Strength in numbers
Amy Brooks, the NBA’s executive vice president of team marketing and business operations, remembers a short five years ago when teams in the league had an average of just one person on staff working on business analytics and intelligence.
Now, that average number is five, and is expected to reach double digits in short order. And as the head counts of people working in this area increase, so too does the seniority and experience levels and the diversity of capabilities. Already, one-third of NBA teams have someone in business analytics at a vice president level or higher. Two-thirds have someone reporting directly to a C-level executive, as opposed to tucking analytics within a marketing or sales department.
|Many data and analytics personnel are still part of the team’s ticketing department.
Other major sports tell a somewhat similar story in terms of staffing around business analytics (see directory). But as the entire sports industry races to better understand its fans and more accurately predict their wants and needs, many executives still believe most teams are not sufficiently equipped in their staffing and leadership structure to handle the task properly. And because of that, a sizable shift is coming not only in what teams and leagues are doing in analytics, but how they are organized and led.
“I still think our industry is not investing what it needs to into business intelligence,” said Len Perna, chief executive of Turnkey Sports & Entertainment. Perna’s firm does executive searches and has performed numerous analytics-related placements. It also has a business intelligence operation, and Perna has lost several of his own staffers to teams and leagues as they build up analytics operations.
“I’m still talking to teams who have a basic [customer relationship management] system, and think they’re doing real business intelligence, and they’re not. This has really evolved to where there is a need for teams to have a truly significant in-house operation, and in a lot of cases, we’re still not there yet,” Perna said.
First Look podcast, with analytics discussion beginning at the 7:18 mark:
Many leaders in the emerging world of sports business analytics also see a sharp division around the industry in the level of sophistication and aptitude among those already using business analytics, as well as an overemphasis on ticketing at the expense of more deeply studying other lines of revenue.
Some entities, such as New England Patriots and Revolution parent Kraft Sports Group, have become sophisticated and opportunistic enough to spin off their own business analytics capabilities to aid outside entities, as that operation does with its Kraft Analytics Group.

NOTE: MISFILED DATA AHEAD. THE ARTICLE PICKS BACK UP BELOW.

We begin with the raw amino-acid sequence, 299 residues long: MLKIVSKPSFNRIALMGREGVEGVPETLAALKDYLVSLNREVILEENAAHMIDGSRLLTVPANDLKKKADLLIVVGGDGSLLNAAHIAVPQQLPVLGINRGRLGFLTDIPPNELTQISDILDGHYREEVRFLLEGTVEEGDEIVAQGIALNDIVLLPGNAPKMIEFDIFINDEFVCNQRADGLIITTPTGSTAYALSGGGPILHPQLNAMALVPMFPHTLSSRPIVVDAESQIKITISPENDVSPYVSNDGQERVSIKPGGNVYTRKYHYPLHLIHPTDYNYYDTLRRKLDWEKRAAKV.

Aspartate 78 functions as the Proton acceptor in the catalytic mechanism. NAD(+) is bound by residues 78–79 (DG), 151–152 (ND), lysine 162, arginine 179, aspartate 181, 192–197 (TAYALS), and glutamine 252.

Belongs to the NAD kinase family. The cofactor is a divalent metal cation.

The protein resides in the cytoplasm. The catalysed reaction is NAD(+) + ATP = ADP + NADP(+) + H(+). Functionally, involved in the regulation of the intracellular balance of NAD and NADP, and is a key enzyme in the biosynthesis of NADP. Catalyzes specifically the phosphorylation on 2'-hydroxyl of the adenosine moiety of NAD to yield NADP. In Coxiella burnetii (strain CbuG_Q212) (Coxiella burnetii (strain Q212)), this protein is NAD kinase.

“There’s still a lot of crawl-walk-run going on out in the market,” said David Melnick, chief executive of Fan Manager, a Boston-based marketing analytics firm that works with teams in every major U.S. pro sport. “You can’t start running until you’ve already crawled and walked first. We’ve definitely seen more happening in this space of late, but a lot more hard work is still needed.”
Some of the impediments are simply ones of priorities and resources, and a team committing sufficient capital behind business analytics. In most cases, building a data warehouse and hiring several people for an analytics group requires a minimum seven-figure commitment to start, and continued personnel and capital expense investments beyond that. Some teams have also chosen to focus the bulk of their energies thus far in analytics to team operations, particularly trying to solve long-nagging problems around player injury prevention.
But there are also challenges in substantively applying elements of hard-core data science into what has historically been an emotionally charged and relationship-driven business built more from traditional sales cultures.
“The sports industry, I think, still may not know what it doesn’t know,” Melnick continued. “Sports is still behind a lot of sectors of American business in this area, certainly financial services, the airlines, even pharmaceuticals. A lot of other sectors are being a lot more aggressive with analytics.”
Building A Staff
On the court, the last half decade has generated a lot of lean times for the Orlando Magic. The team has posted five straight losing seasons, and only one that even reached within 12 games of .500. But off the court, the franchise is widely recognized as a progressive industry thinker, fueled in part by an advanced set of facility operations at the Amway Center. The club also runs one of the largest business analytics teams anywhere in sports, a 15-person crew led by Anthony Perez, Magic executive vice president of strategy.